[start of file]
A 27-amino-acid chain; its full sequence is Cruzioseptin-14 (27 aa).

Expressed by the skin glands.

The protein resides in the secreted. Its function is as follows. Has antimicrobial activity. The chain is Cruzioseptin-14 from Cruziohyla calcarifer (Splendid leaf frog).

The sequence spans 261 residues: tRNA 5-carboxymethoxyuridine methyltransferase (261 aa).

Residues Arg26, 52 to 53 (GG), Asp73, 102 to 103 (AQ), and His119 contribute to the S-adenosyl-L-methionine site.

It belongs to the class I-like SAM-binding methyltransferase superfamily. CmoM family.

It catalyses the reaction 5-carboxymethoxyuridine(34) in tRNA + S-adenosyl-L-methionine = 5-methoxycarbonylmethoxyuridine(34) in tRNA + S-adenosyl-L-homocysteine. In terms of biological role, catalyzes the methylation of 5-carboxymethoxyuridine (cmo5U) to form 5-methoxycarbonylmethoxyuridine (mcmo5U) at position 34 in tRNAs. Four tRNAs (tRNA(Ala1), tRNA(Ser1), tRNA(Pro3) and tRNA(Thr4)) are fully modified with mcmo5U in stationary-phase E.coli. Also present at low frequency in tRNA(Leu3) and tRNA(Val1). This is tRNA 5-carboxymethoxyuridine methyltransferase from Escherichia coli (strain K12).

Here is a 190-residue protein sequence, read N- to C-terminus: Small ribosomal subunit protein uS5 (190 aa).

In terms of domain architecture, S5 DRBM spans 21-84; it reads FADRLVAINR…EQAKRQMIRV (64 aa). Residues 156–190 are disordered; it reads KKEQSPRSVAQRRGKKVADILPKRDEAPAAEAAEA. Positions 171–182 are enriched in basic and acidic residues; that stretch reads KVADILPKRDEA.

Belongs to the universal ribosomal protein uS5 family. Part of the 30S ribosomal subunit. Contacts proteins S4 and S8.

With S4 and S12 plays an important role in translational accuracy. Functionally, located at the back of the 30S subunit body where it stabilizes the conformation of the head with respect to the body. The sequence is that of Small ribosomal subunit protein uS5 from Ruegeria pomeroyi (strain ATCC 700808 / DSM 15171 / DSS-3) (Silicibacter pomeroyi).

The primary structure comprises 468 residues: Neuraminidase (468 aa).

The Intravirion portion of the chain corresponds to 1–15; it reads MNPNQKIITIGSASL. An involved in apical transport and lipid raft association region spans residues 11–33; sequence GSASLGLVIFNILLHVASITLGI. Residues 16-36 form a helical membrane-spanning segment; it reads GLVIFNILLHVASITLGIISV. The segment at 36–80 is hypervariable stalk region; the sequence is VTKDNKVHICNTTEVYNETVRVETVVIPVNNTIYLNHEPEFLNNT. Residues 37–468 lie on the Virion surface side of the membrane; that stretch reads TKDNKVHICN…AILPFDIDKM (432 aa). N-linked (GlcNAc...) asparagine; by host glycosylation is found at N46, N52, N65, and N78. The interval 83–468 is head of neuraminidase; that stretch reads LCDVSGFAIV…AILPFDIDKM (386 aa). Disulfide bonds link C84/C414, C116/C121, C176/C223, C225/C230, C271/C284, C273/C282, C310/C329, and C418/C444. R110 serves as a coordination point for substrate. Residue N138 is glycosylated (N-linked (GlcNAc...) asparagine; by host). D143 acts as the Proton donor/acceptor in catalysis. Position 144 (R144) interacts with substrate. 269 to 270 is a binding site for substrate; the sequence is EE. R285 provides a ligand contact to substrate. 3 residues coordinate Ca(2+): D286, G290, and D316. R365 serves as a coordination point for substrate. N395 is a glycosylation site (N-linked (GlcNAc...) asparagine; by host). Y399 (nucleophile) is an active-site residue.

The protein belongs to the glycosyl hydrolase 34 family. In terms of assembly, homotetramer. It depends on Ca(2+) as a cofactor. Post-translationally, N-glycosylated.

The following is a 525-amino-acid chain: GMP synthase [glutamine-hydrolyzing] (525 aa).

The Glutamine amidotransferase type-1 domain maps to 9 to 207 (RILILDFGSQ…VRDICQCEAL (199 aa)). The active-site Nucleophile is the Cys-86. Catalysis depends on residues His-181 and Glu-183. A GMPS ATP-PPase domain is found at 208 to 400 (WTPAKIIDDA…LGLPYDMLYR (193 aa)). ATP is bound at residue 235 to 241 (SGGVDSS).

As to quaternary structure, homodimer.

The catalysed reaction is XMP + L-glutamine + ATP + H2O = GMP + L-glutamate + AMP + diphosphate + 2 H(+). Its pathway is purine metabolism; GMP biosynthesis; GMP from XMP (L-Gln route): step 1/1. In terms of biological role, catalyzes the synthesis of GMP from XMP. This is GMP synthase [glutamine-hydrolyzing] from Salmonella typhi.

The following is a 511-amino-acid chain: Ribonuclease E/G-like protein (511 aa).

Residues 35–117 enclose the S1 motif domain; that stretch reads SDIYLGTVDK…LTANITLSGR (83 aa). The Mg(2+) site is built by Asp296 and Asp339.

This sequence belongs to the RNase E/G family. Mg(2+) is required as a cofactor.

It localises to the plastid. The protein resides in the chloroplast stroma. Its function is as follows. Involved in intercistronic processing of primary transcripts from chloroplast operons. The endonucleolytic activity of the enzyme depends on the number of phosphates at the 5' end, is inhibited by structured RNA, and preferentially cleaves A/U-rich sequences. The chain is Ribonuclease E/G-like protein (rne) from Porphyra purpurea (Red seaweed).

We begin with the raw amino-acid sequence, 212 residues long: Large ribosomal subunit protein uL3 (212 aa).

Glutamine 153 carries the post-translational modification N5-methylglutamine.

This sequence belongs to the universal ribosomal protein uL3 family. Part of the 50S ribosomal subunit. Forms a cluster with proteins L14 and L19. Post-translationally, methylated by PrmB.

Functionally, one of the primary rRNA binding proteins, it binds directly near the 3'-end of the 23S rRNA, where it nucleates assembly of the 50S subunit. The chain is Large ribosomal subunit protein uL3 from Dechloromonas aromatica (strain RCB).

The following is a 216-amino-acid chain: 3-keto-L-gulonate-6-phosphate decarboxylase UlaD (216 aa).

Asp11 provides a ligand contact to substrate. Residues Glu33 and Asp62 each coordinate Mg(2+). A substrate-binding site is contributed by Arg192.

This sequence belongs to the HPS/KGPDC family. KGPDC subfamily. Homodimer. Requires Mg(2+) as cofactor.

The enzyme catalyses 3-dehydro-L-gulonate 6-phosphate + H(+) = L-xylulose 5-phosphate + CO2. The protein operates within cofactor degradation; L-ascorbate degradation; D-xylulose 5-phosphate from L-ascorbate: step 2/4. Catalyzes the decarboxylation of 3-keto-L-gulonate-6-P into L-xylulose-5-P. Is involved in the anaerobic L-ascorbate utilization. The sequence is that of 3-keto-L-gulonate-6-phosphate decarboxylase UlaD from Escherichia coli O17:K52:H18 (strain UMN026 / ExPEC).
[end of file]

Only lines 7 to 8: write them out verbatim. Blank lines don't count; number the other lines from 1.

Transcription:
It catalyses the reaction 5-carboxymethoxyuridine(34) in tRNA + S-adenosyl-L-methionine = 5-methoxycarbonylmethoxyuridine(34) in tRNA + S-adenosyl-L-homocysteine. In terms of biological role, catalyzes the methylation of 5-carboxymethoxyuridine (cmo5U) to form 5-methoxycarbonylmethoxyuridine (mcmo5U) at position 34 in tRNAs. Four tRNAs (tRNA(Ala1), tRNA(Ser1), tRNA(Pro3) and tRNA(Thr4)) are fully modified with mcmo5U in stationary-phase E.coli. Also present at low frequency in tRNA(Leu3) and tRNA(Val1). This is tRNA 5-carboxymethoxyuridine methyltransferase from Escherichia coli (strain K12).

Here is a 190-residue protein sequence, read N- to C-terminus: Small ribosomal subunit protein uS5 (190 aa).